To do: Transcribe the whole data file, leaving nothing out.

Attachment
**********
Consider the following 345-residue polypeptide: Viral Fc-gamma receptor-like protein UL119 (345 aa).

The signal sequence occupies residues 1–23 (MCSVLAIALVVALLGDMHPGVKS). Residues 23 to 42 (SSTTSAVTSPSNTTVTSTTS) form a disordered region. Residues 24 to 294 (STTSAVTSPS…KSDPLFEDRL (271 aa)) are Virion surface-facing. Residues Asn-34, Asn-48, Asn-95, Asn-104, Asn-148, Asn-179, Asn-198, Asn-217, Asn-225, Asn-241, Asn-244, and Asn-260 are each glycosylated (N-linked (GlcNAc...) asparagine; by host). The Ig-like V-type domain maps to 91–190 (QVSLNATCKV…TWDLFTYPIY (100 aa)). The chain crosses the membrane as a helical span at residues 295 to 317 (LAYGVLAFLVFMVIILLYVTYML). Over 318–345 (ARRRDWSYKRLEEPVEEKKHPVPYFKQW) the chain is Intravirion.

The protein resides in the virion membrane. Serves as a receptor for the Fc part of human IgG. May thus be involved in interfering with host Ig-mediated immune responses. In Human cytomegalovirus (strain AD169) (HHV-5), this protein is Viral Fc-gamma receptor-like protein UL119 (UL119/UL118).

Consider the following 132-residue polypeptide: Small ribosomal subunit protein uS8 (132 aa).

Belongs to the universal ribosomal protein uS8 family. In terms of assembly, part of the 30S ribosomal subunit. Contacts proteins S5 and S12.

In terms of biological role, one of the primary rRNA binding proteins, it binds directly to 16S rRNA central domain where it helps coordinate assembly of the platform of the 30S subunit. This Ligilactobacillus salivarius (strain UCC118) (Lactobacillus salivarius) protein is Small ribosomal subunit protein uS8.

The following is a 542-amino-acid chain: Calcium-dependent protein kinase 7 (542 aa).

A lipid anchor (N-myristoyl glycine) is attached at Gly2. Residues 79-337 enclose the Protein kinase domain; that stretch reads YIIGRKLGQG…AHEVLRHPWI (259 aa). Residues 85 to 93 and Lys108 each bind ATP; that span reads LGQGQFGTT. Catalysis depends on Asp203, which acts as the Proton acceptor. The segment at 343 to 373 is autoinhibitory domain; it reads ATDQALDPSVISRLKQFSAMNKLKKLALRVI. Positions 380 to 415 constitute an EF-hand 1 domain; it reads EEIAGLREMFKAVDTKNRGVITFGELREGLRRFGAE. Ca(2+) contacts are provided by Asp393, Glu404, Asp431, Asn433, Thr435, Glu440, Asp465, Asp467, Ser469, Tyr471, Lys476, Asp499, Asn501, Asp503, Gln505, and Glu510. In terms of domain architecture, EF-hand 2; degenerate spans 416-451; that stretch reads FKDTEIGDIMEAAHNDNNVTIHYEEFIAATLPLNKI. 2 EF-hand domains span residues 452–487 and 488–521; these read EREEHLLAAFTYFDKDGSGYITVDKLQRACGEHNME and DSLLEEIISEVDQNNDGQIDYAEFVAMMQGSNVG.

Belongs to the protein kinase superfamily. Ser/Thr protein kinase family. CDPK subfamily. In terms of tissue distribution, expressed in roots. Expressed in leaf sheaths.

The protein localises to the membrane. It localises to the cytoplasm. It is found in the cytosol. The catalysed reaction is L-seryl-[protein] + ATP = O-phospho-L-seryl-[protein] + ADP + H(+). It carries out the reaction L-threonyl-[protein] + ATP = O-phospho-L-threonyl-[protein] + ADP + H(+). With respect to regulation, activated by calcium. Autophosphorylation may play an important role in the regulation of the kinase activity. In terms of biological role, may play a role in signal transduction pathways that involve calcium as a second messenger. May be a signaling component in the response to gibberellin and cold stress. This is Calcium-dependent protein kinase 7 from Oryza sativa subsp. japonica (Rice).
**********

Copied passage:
Consider the following 345-residue polypeptide: Viral Fc-gamma receptor-like protein UL119 (345 aa).

The signal sequence occupies residues 1–23 (MCSVLAIALVVALLGDMHPGVKS). Residues 23 to 42 (SSTTSAVTSPSNTTVTSTTS) form a disordered region. Residues 24 to 294 (STTSAVTSPS…KSDPLFEDRL (271 aa)) are Virion surface-facing. Residues Asn-34, Asn-48, Asn-95, Asn-104, Asn-148, Asn-179, Asn-198, Asn-217, Asn-225, Asn-241, Asn-244, and Asn-260 are each glycosylated (N-linked (GlcNAc...) asparagine; by host). The Ig-like V-type domain maps to 91–190 (QVSLNATCKV…TWDLFTYPIY (100 aa)). The chain crosses the membrane as a helical span at residues 295 to 317 (LAYGVLAFLVFMVIILLYVTYML). Over 318–345 (ARRRDWSYKRLEEPVEEKKHPVPYFKQW) the chain is Intravirion.

The protein resides in the virion membrane. Serves as a receptor for the Fc part of human IgG. May thus be involved in interfering with host Ig-mediated immune responses. In Human cytomegalovirus (strain AD169) (HHV-5), this protein is Viral Fc-gamma receptor-like protein UL119 (UL119/UL118).

Consider the following 132-residue polypeptide: Small ribosomal subunit protein uS8 (132 aa).

Belongs to the universal ribosomal protein uS8 family. In terms of assembly, part of the 30S ribosomal subunit. Contacts proteins S5 and S12.

In terms of biological role, one of the primary rRNA binding proteins, it binds directly to 16S rRNA central domain where it helps coordinate assembly of the platform of the 30S subunit. This Ligilactobacillus salivarius (strain UCC118) (Lactobacillus salivarius) protein is Small ribosomal subunit protein uS8.

The following is a 542-amino-acid chain: Calcium-dependent protein kinase 7 (542 aa).

A lipid anchor (N-myristoyl glycine) is attached at Gly2. Residues 79-337 enclose the Protein kinase domain; that stretch reads YIIGRKLGQG…AHEVLRHPWI (259 aa). Residues 85 to 93 and Lys108 each bind ATP; that span reads LGQGQFGTT. Catalysis depends on Asp203, which acts as the Proton acceptor. The segment at 343 to 373 is autoinhibitory domain; it reads ATDQALDPSVISRLKQFSAMNKLKKLALRVI. Positions 380 to 415 constitute an EF-hand 1 domain; it reads EEIAGLREMFKAVDTKNRGVITFGELREGLRRFGAE. Ca(2+) contacts are provided by Asp393, Glu404, Asp431, Asn433, Thr435, Glu440, Asp465, Asp467, Ser469, Tyr471, Lys476, Asp499, Asn501, Asp503, Gln505, and Glu510. In terms of domain architecture, EF-hand 2; degenerate spans 416-451; that stretch reads FKDTEIGDIMEAAHNDNNVTIHYEEFIAATLPLNKI. 2 EF-hand domains span residues 452–487 and 488–521; these read EREEHLLAAFTYFDKDGSGYITVDKLQRACGEHNME and DSLLEEIISEVDQNNDGQIDYAEFVAMMQGSNVG.

Belongs to the protein kinase superfamily. Ser/Thr protein kinase family. CDPK subfamily. In terms of tissue distribution, expressed in roots. Expressed in leaf sheaths.

The protein localises to the membrane. It localises to the cytoplasm. It is found in the cytosol. The catalysed reaction is L-seryl-[protein] + ATP = O-phospho-L-seryl-[protein] + ADP + H(+). It carries out the reaction L-threonyl-[protein] + ATP = O-phospho-L-threonyl-[protein] + ADP + H(+). With respect to regulation, activated by calcium. Autophosphorylation may play an important role in the regulation of the kinase activity. In terms of biological role, may play a role in signal transduction pathways that involve calcium as a second messenger. May be a signaling component in the response to gibberellin and cold stress. This is Calcium-dependent protein kinase 7 from Oryza sativa subsp. japonica (Rice).